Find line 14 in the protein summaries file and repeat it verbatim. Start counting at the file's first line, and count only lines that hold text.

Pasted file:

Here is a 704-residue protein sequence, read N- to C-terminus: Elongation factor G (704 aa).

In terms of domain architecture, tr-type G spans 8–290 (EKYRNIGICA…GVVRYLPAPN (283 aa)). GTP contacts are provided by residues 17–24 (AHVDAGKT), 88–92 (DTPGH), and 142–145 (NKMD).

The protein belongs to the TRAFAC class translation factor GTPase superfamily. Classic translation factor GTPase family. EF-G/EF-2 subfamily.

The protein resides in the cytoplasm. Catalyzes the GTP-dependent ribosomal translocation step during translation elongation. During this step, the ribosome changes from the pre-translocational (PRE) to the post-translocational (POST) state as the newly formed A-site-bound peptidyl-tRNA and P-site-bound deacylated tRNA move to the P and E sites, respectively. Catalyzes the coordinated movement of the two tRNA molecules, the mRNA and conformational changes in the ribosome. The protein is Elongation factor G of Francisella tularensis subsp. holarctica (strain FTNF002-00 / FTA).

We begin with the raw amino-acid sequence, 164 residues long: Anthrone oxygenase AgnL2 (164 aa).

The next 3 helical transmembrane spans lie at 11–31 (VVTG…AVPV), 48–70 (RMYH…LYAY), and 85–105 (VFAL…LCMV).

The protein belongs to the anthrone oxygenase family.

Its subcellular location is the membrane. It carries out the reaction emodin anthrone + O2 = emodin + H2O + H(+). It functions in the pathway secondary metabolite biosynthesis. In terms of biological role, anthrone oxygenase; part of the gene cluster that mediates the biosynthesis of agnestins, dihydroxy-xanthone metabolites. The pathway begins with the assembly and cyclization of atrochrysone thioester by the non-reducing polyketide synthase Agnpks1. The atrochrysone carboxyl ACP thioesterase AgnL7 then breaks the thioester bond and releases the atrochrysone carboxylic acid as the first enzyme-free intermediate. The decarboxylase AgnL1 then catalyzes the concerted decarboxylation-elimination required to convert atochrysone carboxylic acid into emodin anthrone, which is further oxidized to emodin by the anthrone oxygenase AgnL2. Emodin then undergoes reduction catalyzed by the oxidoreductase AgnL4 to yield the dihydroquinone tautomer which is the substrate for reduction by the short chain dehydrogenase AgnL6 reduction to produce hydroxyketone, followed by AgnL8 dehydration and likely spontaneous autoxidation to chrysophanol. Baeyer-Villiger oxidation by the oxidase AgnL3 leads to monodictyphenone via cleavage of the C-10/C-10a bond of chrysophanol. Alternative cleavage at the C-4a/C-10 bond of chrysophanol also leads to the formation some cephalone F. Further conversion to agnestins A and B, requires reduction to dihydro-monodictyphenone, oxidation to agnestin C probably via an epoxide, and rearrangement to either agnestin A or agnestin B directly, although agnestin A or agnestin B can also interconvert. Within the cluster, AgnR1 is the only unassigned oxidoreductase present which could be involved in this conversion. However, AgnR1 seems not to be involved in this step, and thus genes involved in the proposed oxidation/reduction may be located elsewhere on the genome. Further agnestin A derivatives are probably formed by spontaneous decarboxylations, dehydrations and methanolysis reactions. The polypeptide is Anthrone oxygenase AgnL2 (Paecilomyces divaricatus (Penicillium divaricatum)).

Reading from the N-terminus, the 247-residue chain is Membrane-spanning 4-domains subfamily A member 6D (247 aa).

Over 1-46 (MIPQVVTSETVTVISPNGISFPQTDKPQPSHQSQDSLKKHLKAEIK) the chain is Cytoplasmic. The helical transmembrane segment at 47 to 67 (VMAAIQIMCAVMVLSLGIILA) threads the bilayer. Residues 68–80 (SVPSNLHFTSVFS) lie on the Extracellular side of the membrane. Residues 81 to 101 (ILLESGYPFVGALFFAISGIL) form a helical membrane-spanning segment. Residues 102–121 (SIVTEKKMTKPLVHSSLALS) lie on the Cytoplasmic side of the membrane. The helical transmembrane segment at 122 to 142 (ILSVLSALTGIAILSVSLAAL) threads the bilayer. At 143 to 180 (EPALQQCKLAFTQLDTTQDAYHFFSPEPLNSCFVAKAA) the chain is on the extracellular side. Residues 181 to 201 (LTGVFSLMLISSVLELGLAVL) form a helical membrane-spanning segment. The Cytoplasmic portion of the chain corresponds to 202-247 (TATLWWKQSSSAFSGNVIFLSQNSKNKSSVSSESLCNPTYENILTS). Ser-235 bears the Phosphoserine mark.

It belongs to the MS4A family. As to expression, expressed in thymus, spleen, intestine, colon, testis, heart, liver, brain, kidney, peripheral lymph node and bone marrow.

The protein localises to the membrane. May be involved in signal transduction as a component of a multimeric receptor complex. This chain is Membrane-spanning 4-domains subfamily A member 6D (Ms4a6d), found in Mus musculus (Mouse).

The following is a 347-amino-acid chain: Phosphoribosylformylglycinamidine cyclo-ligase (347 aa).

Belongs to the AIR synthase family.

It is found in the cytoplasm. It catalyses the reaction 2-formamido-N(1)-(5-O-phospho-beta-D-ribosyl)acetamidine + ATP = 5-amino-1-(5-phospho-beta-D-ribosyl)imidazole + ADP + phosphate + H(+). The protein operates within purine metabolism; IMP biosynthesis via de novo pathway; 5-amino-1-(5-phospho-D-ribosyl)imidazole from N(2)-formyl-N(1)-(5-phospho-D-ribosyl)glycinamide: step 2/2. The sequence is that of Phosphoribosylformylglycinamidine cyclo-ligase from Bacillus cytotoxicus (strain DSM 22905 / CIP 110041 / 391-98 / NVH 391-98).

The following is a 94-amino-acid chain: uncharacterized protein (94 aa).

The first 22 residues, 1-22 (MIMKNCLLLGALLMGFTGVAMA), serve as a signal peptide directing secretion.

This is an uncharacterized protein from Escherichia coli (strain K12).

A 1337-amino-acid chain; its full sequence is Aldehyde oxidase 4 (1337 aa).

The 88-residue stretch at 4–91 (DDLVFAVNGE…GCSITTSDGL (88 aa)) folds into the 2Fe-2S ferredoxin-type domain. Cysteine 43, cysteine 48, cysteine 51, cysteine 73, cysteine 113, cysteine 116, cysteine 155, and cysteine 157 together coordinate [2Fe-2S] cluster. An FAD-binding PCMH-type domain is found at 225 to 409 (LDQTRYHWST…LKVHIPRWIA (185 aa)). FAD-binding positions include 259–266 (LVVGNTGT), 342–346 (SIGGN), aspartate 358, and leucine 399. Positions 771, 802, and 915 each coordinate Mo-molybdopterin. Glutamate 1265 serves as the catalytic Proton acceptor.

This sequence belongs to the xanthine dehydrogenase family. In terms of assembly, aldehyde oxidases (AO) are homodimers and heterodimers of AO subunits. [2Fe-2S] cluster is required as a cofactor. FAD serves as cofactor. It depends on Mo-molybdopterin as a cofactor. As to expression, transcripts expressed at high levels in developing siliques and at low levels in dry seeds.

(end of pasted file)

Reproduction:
Belongs to the AIR synthase family.